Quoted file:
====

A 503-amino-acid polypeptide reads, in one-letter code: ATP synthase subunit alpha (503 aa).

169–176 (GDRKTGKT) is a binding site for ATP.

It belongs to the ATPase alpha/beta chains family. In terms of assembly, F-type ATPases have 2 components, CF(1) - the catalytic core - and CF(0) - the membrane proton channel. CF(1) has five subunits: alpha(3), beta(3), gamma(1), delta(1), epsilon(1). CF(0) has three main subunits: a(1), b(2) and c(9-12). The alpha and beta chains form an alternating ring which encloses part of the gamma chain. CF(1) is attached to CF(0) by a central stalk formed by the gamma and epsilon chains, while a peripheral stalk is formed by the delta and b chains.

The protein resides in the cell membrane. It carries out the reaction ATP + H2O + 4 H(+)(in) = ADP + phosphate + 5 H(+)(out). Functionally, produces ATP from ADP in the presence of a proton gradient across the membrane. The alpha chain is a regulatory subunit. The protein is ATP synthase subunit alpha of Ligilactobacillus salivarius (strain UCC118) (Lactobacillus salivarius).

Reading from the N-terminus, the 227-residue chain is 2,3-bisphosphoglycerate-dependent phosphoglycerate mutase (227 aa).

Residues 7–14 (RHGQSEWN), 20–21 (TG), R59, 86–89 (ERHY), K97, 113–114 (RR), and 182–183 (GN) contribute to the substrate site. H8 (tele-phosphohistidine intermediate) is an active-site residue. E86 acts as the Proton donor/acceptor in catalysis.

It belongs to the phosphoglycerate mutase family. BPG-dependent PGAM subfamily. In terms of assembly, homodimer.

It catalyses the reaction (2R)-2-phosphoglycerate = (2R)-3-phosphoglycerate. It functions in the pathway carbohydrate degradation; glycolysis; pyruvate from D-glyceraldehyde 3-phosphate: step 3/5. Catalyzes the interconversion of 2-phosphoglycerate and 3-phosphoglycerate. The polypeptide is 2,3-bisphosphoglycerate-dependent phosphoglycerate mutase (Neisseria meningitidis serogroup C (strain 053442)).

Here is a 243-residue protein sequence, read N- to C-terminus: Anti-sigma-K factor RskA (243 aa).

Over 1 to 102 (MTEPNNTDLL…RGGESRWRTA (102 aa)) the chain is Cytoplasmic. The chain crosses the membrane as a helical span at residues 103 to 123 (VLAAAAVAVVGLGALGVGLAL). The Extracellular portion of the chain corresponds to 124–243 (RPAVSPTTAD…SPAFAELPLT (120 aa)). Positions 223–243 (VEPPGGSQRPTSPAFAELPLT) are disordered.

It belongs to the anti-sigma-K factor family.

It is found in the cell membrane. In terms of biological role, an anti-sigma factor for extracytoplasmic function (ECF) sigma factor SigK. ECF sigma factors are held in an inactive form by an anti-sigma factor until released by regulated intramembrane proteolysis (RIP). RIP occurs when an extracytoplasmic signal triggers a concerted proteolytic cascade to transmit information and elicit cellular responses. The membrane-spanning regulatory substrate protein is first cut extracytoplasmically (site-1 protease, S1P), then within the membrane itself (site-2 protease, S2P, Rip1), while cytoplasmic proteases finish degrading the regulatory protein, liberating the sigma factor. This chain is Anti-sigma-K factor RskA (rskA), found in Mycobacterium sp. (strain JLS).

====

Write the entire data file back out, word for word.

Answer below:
A 503-amino-acid polypeptide reads, in one-letter code: ATP synthase subunit alpha (503 aa).

169–176 (GDRKTGKT) is a binding site for ATP.

It belongs to the ATPase alpha/beta chains family. In terms of assembly, F-type ATPases have 2 components, CF(1) - the catalytic core - and CF(0) - the membrane proton channel. CF(1) has five subunits: alpha(3), beta(3), gamma(1), delta(1), epsilon(1). CF(0) has three main subunits: a(1), b(2) and c(9-12). The alpha and beta chains form an alternating ring which encloses part of the gamma chain. CF(1) is attached to CF(0) by a central stalk formed by the gamma and epsilon chains, while a peripheral stalk is formed by the delta and b chains.

The protein resides in the cell membrane. It carries out the reaction ATP + H2O + 4 H(+)(in) = ADP + phosphate + 5 H(+)(out). Functionally, produces ATP from ADP in the presence of a proton gradient across the membrane. The alpha chain is a regulatory subunit. The protein is ATP synthase subunit alpha of Ligilactobacillus salivarius (strain UCC118) (Lactobacillus salivarius).

Reading from the N-terminus, the 227-residue chain is 2,3-bisphosphoglycerate-dependent phosphoglycerate mutase (227 aa).

Residues 7–14 (RHGQSEWN), 20–21 (TG), R59, 86–89 (ERHY), K97, 113–114 (RR), and 182–183 (GN) contribute to the substrate site. H8 (tele-phosphohistidine intermediate) is an active-site residue. E86 acts as the Proton donor/acceptor in catalysis.

It belongs to the phosphoglycerate mutase family. BPG-dependent PGAM subfamily. In terms of assembly, homodimer.

It catalyses the reaction (2R)-2-phosphoglycerate = (2R)-3-phosphoglycerate. It functions in the pathway carbohydrate degradation; glycolysis; pyruvate from D-glyceraldehyde 3-phosphate: step 3/5. Catalyzes the interconversion of 2-phosphoglycerate and 3-phosphoglycerate. The polypeptide is 2,3-bisphosphoglycerate-dependent phosphoglycerate mutase (Neisseria meningitidis serogroup C (strain 053442)).

Here is a 243-residue protein sequence, read N- to C-terminus: Anti-sigma-K factor RskA (243 aa).

Over 1 to 102 (MTEPNNTDLL…RGGESRWRTA (102 aa)) the chain is Cytoplasmic. The chain crosses the membrane as a helical span at residues 103 to 123 (VLAAAAVAVVGLGALGVGLAL). The Extracellular portion of the chain corresponds to 124–243 (RPAVSPTTAD…SPAFAELPLT (120 aa)). Positions 223–243 (VEPPGGSQRPTSPAFAELPLT) are disordered.

It belongs to the anti-sigma-K factor family.

It is found in the cell membrane. In terms of biological role, an anti-sigma factor for extracytoplasmic function (ECF) sigma factor SigK. ECF sigma factors are held in an inactive form by an anti-sigma factor until released by regulated intramembrane proteolysis (RIP). RIP occurs when an extracytoplasmic signal triggers a concerted proteolytic cascade to transmit information and elicit cellular responses. The membrane-spanning regulatory substrate protein is first cut extracytoplasmically (site-1 protease, S1P), then within the membrane itself (site-2 protease, S2P, Rip1), while cytoplasmic proteases finish degrading the regulatory protein, liberating the sigma factor. This chain is Anti-sigma-K factor RskA (rskA), found in Mycobacterium sp. (strain JLS).